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Dis Model Mech ; 15(2)2022 Feb 01.
Artigo em Inglês | MEDLINE | ID: mdl-33722956


22q11.2 Deletion Syndrome (22q11DS) is a neurodevelopmental disorder associated with cranial nerve anomalies and disordered oropharyngeal function, including pediatric dysphagia. Using the LgDel 22q11DS mouse model, we investigated whether sensory neuron differentiation in the trigeminal ganglion (CNgV), which is essential for normal orofacial function, is disrupted. We did not detect changes in cranial placode cell translocation or neural crest migration at early stages of LgDel CNgV development. However, as the ganglion coalesces, proportions of placode-derived LgDel CNgV cells increase relative to neural crest cells. In addition, local aggregation of placode-derived cells increases and aggregation of neural crest-derived cells decreases in LgDel CNgV. This change in cell-cell relationships was accompanied by altered proliferation of placode-derived cells at embryonic day (E)9.5, and premature neurogenesis from neural crest-derived precursors, reflected by an increased frequency of asymmetric neurogenic divisions for neural crest-derived precursors by E10.5. These early differences in LgDel CNgV genesis prefigure changes in sensory neuron differentiation and gene expression by postnatal day 8, when early signs of cranial nerve dysfunction associated with pediatric dysphagia are observed in LgDel mice. Apparently, 22q11 deletion destabilizes CNgV sensory neuron genesis and differentiation by increasing variability in cell-cell interaction, proliferation and sensory neuron differentiation. This early developmental divergence and its consequences may contribute to oropharyngeal dysfunction, including suckling, feeding and swallowing disruptions at birth, and additional orofacial sensory/motor deficits throughout life.

Birth Defects Res ; 112(16): 1194-1208, 2020 Oct.
Artigo em Inglês | MEDLINE | ID: mdl-32431076


BACKGROUND: Vitamin A regulates patterning of the pharyngeal arches, cranial nerves, and hindbrain that are essential for feeding and swallowing. In the LgDel mouse model of 22q11.2 deletion syndrome (22q11DS), morphogenesis of multiple structures involved in feeding and swallowing are dysmorphic. We asked whether changes in maternal dietary Vitamin A intake can modify cranial nerve, hindbrain and pharyngeal arch artery development in the embryo as well as lung pathology that can be a sign of aspiration dysphagia in LgDel pups. METHODS: Three defined amounts of vitamin A (4, 10, and 16 IU/g) were provided in the maternal diet. Cranial nerve, hindbrain and pharyngeal arch artery development was evaluated in embryos and inflammation in the lungs of pups to determine the impact of altering maternal diet on these phenotypes. RESULTS: Reduced maternal vitamin A intake improved whereas increased intake exacerbated lung inflammation in LgDel pups. These changes were accompanied by increased incidence and/or severity of pharyngeal arch artery and cranial nerve V (CN V) abnormalities in LgDel embryos as well as altered expression of Cyp26b1 in the hindbrain. CONCLUSIONS: Our studies demonstrate that variations in maternal vitamin A intake can influence the incidence and severity of phenotypes in a mouse model 22q11.2 deletion syndrome.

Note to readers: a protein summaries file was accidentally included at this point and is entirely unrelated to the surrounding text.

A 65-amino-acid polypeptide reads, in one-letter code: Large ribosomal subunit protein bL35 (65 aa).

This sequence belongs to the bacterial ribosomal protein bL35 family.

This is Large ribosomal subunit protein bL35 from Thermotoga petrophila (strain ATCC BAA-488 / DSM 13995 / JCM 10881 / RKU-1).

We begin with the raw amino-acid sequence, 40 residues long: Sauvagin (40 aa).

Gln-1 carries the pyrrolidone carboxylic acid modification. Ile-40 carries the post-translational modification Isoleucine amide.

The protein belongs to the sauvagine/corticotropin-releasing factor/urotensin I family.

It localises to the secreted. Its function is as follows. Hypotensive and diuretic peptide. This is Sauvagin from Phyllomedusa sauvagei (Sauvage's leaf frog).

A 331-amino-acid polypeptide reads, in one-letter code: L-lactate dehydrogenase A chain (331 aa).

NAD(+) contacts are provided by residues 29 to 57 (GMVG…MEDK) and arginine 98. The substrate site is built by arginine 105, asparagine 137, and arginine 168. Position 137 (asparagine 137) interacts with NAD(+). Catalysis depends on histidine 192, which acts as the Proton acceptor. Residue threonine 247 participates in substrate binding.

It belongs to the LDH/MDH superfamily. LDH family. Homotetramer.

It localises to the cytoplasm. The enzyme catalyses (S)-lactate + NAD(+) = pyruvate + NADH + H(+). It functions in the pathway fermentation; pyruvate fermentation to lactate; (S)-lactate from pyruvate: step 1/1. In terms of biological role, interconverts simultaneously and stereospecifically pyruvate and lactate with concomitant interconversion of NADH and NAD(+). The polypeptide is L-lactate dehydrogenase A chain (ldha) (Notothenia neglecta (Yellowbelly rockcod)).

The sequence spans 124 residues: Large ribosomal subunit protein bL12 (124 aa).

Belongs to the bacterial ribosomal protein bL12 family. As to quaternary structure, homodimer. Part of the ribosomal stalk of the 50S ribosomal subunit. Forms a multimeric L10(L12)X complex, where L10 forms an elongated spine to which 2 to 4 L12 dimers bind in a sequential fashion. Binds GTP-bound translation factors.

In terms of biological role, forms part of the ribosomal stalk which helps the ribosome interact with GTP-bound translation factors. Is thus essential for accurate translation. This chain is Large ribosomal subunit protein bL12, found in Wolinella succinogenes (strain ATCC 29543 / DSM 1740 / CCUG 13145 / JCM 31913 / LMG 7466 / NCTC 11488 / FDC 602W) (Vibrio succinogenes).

Front Neurol ; 11: 4, 2020.
Artigo em Inglês | MEDLINE | ID: mdl-32082240


Disrupted development of oropharyngeal structures as well as cranial nerve and brainstem circuits may lead to feeding and swallowing difficulties in children with 22q11. 2 deletion syndrome (22q11DS). We previously demonstrated aspiration-based dysphagia during early postnatal life in the LgDel mouse model of 22q11DS along with disrupted oropharyngeal morphogenesis and divergent differentiation and function of cranial motor and sensory nerves. We now ask whether feeding and swallowing deficits persist in adult LgDel mice using methods analogous to those used in human patients to evaluate feeding and swallowing dysfunction. Compared to wild-type mice, videofluoroscopic swallow study revealed that LgDel mice have altered feeding and swallowing behaviors, including slower lick rates, longer inter-lick intervals, and longer pharyngeal transit times with liquid consistency. Transoral endoscopic assessment identified minor structural anomalies of the palate and larynx in one-third of the LgDel mice examined. Video surveillance of feeding-related behaviors showed that LgDel mice eat and drink more frequently. Furthermore, LgDel animals engage in another oromotor behavior, grooming, more frequently, implying that divergent craniofacial and cranial nerve structure and function result in altered oromotor coordination. Finally, LgDel mice have significantly increased lung inflammation, a potential sign of aspiration-based dysphagia, consistent with results from our previous studies of early postnatal animals showing aspiration-related lung inflammation. Thus, oromotor dysfunction, feeding, and swallowing difficulties and their consequences persist in the LgDel 22q11DS mouse model. Apparently, postnatal growth and/or neural plasticity does not fully resolve deficits due to anomalous hindbrain, craniofacial, and cranial nerve development that prefigure perinatal dysphagia in 22q11DS. This new recognition of persistent challenges with feeding and swallowing may provide opportunities for improved therapeutic intervention for adolescents and adults with 22q11DS, as well as others with a history of perinatal feeding and swallowing disorders.